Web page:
Communications Commission of Kenya has given Independent Electoral and Boundaries Commission and mobile operators a green light to send out bulk text messages despite opposition from some consumers.
The regulator said the electoral body is exempt from the earlier issued guidelines restricting unsolicited bulk political messages, citing the urgency of the voter registration matter.
But some consumers have been complaining of the multiple messages to their phones ,given some have already registered and efforts to unsubscribe have been unsuccessful.
"The IEBC requested the MNOs to transmit the said messages and in turn the MNOs sought approval from the Commission," said CCK on email.
"The Commission having noted that the matter is of both national and public interest in relation to the upcoming national elections granted conditional approval for the transmission of the messages for the specific purposes and for a specific period," CCK says.
CCK had earlier issued guidelines restricting sending of bulk unsolicited messages in a bid to fight cases of hate speech and incitements. Consumers were to only receive messages from sources they have accepted and can opt out when they want.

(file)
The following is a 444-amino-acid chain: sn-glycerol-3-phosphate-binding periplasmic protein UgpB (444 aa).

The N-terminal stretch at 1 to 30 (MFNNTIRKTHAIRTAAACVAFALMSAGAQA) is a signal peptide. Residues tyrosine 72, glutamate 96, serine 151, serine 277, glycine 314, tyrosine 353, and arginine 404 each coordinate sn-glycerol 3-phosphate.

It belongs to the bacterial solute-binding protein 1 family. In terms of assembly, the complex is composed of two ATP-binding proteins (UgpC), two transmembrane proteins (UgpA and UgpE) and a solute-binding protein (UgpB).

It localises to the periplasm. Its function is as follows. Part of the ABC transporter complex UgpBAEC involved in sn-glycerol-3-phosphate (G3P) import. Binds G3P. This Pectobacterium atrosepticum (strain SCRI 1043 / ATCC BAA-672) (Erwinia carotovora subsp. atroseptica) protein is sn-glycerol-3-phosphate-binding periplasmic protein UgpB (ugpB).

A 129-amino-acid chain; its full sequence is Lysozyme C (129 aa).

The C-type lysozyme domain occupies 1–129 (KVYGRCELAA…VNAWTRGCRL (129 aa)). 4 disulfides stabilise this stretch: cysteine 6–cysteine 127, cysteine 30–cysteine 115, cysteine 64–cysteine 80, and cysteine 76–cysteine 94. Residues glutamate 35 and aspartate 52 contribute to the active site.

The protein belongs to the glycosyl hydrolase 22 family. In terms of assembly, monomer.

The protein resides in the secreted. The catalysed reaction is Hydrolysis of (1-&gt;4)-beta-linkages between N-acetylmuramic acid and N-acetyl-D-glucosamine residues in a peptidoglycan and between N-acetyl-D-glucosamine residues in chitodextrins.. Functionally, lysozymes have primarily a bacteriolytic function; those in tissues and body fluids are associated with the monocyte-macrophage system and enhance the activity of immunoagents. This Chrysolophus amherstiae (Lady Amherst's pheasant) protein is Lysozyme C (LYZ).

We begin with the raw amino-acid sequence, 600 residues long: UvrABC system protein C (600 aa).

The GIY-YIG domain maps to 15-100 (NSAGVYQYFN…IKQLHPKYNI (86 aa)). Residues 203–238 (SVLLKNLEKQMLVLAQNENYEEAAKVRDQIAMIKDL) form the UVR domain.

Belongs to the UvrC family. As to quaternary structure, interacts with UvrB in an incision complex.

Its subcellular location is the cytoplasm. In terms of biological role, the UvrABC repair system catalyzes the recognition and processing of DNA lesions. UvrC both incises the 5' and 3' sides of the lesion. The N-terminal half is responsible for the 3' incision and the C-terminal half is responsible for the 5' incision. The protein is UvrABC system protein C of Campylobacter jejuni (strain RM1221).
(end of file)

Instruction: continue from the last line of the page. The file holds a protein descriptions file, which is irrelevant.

"Voting is a constitutional right. Every Kenyan by the constitutional obligation to vote. It is this assumption that they are randomly sending the messages. The guidelines were for political messaging. IEBC has no political agenda," said Information PS Bitange Ndemo on email response.
But Consumer Federation of Kenya said this is a violation of consumer's constitutional right to privacy. Stephen Mutoro, the group's secretary general said, "There are three fatal and actionable mistakes here. First, MSPs gave away personal numbers of their subscribers".
" Second, IEBC never allows the functionality of stopping the text messages and it is the consumer who pays for the "stop" sms. I've personally sending 3 stop messages and the intrusive messages still come" Mutoro said.
"We are putting IEBC, MSPs and CCK that if they do not stop this nuisance immediately and give out a public notice we will have no option than to sue for both direct and indirect messages. However well meaning the content ,it is illegal," Mutoro said.
Top mobile provider, Safaricom insists it has done no wrong. "Safaricom does not share confidential subscriber information with any third parties.
We have partnered with the IEBC. They use our SMS platform to disseminate voter education ahead of the general elections," said the Corporate Affairs Director, Nzioka Waita on Monday.
"We are on record as having terminated contracts of Premium Service Providers who were abusing the Bulk SMS communications product with reckless political messaging," he added. More recently the company terminated it unlimited SMS bundle offerings noting abuse by people sending bulk messages.